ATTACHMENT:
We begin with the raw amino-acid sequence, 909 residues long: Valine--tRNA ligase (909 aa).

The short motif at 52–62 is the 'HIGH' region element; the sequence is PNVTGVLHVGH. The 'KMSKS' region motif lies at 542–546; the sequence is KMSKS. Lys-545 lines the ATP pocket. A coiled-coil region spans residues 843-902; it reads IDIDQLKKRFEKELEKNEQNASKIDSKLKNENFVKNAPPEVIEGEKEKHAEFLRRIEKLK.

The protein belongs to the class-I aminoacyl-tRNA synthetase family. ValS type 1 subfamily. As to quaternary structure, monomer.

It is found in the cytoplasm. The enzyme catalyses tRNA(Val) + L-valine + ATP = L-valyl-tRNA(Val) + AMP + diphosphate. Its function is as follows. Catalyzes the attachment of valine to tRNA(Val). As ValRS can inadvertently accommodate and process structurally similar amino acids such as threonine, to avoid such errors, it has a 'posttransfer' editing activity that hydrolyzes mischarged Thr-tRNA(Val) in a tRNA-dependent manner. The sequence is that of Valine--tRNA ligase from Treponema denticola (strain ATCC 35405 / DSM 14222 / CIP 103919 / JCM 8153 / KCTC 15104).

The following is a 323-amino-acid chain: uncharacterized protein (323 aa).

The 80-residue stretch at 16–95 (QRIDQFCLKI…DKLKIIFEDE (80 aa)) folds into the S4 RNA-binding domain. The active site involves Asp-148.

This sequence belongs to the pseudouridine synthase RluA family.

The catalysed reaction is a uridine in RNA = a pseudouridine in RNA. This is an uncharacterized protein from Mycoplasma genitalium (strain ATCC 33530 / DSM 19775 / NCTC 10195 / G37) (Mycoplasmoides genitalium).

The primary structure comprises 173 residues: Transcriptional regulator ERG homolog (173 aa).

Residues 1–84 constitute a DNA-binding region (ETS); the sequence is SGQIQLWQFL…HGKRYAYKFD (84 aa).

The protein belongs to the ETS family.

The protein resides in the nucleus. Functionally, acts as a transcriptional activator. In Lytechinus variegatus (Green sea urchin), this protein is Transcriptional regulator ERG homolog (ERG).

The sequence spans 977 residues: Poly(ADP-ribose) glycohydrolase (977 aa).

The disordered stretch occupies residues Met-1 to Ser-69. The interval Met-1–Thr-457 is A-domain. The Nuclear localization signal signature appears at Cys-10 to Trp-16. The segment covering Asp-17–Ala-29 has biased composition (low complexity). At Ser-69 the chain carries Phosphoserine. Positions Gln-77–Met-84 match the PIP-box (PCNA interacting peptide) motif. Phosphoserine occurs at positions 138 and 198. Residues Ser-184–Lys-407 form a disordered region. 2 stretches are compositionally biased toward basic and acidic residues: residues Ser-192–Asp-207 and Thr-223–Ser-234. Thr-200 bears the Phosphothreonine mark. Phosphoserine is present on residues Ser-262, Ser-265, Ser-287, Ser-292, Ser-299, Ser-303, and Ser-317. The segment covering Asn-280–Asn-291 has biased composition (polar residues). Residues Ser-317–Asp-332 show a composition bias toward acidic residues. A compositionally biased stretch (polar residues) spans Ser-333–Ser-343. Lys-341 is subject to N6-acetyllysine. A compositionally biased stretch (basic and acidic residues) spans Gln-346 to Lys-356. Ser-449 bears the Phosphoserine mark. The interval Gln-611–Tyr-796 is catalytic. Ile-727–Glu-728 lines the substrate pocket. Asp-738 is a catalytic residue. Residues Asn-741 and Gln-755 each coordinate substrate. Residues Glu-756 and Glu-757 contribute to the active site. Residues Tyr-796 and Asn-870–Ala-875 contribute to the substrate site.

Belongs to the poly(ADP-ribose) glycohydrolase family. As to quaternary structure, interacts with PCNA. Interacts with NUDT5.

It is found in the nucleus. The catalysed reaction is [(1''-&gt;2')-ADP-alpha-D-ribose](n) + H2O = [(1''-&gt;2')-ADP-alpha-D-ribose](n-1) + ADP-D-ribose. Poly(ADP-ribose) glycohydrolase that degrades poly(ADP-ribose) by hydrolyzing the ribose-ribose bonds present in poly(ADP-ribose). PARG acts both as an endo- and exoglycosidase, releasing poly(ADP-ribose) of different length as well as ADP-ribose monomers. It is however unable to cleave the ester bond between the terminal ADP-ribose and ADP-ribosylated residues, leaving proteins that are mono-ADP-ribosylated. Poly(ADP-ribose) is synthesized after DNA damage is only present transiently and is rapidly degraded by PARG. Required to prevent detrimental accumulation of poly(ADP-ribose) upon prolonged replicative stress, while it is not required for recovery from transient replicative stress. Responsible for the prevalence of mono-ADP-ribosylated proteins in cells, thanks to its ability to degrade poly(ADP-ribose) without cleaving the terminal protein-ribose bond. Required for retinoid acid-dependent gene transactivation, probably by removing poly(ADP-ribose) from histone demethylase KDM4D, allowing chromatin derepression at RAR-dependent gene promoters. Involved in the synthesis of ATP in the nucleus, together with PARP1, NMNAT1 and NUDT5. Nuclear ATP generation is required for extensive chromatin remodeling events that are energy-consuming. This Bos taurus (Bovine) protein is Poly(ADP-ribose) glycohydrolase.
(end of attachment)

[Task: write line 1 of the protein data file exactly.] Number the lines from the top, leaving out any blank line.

We begin with the raw amino-acid sequence, 909 residues long: Valine--tRNA ligase (909 aa).